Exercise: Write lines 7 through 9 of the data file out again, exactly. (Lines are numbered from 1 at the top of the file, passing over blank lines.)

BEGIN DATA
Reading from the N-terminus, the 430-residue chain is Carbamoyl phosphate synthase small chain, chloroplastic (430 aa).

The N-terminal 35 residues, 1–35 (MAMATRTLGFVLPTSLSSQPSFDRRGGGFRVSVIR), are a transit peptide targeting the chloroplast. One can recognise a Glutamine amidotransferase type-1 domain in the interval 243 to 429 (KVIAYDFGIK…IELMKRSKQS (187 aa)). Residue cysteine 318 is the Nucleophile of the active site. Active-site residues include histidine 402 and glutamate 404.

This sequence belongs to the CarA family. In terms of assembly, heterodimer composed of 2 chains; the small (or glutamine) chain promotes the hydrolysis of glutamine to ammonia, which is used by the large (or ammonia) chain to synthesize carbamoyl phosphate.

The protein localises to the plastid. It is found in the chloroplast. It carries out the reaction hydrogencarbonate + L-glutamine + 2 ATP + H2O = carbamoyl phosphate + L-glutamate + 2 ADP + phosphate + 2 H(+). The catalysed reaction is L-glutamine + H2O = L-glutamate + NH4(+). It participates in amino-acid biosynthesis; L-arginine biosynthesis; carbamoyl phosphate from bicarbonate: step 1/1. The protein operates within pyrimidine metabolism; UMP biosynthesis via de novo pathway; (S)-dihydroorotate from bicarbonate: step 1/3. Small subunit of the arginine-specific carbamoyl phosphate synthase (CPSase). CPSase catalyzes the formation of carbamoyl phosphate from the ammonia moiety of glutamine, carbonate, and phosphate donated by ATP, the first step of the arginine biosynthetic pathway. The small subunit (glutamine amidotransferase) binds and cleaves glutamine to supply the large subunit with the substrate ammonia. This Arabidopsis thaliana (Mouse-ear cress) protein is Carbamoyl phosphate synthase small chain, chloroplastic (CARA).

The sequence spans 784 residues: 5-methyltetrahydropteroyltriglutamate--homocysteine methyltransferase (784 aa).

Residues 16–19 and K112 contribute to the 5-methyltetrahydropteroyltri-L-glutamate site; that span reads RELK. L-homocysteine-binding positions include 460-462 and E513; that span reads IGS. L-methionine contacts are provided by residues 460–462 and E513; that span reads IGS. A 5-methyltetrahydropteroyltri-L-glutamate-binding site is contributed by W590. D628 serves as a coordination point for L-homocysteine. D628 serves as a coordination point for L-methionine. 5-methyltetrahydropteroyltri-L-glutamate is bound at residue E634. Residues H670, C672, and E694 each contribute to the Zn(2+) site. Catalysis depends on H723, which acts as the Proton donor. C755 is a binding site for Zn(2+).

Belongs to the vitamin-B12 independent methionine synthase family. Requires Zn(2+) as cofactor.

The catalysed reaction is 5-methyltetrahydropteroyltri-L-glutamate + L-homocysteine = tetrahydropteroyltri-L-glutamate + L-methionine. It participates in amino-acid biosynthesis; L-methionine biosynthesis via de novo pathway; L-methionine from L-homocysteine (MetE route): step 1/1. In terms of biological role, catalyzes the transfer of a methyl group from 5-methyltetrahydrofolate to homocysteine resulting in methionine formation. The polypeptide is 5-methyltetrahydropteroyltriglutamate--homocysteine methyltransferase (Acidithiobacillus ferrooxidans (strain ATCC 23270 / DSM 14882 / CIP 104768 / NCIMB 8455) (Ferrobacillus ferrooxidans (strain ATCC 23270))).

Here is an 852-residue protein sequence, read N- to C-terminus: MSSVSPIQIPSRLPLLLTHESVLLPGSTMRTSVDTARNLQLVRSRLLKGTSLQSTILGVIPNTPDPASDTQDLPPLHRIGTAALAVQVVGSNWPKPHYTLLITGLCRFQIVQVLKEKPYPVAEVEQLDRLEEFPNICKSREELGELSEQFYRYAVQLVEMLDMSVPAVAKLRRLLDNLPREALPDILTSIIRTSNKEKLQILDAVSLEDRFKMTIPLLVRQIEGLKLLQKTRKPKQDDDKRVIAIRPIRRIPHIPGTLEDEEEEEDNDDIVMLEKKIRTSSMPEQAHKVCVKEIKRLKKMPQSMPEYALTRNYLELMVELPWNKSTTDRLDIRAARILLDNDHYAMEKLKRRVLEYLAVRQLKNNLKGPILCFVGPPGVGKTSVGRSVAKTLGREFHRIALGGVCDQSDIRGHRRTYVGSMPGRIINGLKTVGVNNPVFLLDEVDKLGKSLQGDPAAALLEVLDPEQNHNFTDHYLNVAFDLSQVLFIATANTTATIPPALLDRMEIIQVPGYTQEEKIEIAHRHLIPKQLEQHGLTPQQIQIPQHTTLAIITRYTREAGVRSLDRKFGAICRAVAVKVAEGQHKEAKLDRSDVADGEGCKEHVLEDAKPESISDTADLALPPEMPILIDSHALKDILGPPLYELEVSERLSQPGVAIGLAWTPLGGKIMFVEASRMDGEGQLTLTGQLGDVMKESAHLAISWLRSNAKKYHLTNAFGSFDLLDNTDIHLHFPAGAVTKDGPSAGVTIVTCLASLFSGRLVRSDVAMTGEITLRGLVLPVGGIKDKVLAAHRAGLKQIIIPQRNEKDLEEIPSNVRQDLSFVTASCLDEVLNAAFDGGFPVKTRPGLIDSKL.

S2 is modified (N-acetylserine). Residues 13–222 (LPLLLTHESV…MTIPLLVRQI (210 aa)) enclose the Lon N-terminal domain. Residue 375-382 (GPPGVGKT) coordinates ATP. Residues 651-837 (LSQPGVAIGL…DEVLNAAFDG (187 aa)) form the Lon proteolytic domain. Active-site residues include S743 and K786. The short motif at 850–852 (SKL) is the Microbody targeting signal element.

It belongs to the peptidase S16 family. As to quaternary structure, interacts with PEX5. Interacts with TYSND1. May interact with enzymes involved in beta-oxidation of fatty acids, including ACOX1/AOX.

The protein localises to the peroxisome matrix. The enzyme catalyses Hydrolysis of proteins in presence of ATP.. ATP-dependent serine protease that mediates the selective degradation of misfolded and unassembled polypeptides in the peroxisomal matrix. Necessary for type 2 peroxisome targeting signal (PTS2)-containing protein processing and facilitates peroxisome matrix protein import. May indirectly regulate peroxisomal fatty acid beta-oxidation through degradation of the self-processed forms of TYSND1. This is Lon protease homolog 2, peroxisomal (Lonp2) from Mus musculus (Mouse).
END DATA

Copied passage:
Belongs to the vitamin-B12 independent methionine synthase family. Requires Zn(2+) as cofactor.

The catalysed reaction is 5-methyltetrahydropteroyltri-L-glutamate + L-homocysteine = tetrahydropteroyltri-L-glutamate + L-methionine. It participates in amino-acid biosynthesis; L-methionine biosynthesis via de novo pathway; L-methionine from L-homocysteine (MetE route): step 1/1. In terms of biological role, catalyzes the transfer of a methyl group from 5-methyltetrahydrofolate to homocysteine resulting in methionine formation. The polypeptide is 5-methyltetrahydropteroyltriglutamate--homocysteine methyltransferase (Acidithiobacillus ferrooxidans (strain ATCC 23270 / DSM 14882 / CIP 104768 / NCIMB 8455) (Ferrobacillus ferrooxidans (strain ATCC 23270))).

Here is an 852-residue protein sequence, read N- to C-terminus: MSSVSPIQIPSRLPLLLTHESVLLPGSTMRTSVDTARNLQLVRSRLLKGTSLQSTILGVIPNTPDPASDTQDLPPLHRIGTAALAVQVVGSNWPKPHYTLLITGLCRFQIVQVLKEKPYPVAEVEQLDRLEEFPNICKSREELGELSEQFYRYAVQLVEMLDMSVPAVAKLRRLLDNLPREALPDILTSIIRTSNKEKLQILDAVSLEDRFKMTIPLLVRQIEGLKLLQKTRKPKQDDDKRVIAIRPIRRIPHIPGTLEDEEEEEDNDDIVMLEKKIRTSSMPEQAHKVCVKEIKRLKKMPQSMPEYALTRNYLELMVELPWNKSTTDRLDIRAARILLDNDHYAMEKLKRRVLEYLAVRQLKNNLKGPILCFVGPPGVGKTSVGRSVAKTLGREFHRIALGGVCDQSDIRGHRRTYVGSMPGRIINGLKTVGVNNPVFLLDEVDKLGKSLQGDPAAALLEVLDPEQNHNFTDHYLNVAFDLSQVLFIATANTTATIPPALLDRMEIIQVPGYTQEEKIEIAHRHLIPKQLEQHGLTPQQIQIPQHTTLAIITRYTREAGVRSLDRKFGAICRAVAVKVAEGQHKEAKLDRSDVADGEGCKEHVLEDAKPESISDTADLALPPEMPILIDSHALKDILGPPLYELEVSERLSQPGVAIGLAWTPLGGKIMFVEASRMDGEGQLTLTGQLGDVMKESAHLAISWLRSNAKKYHLTNAFGSFDLLDNTDIHLHFPAGAVTKDGPSAGVTIVTCLASLFSGRLVRSDVAMTGEITLRGLVLPVGGIKDKVLAAHRAGLKQIIIPQRNEKDLEEIPSNVRQDLSFVTASCLDEVLNAAFDGGFPVKTRPGLIDSKL.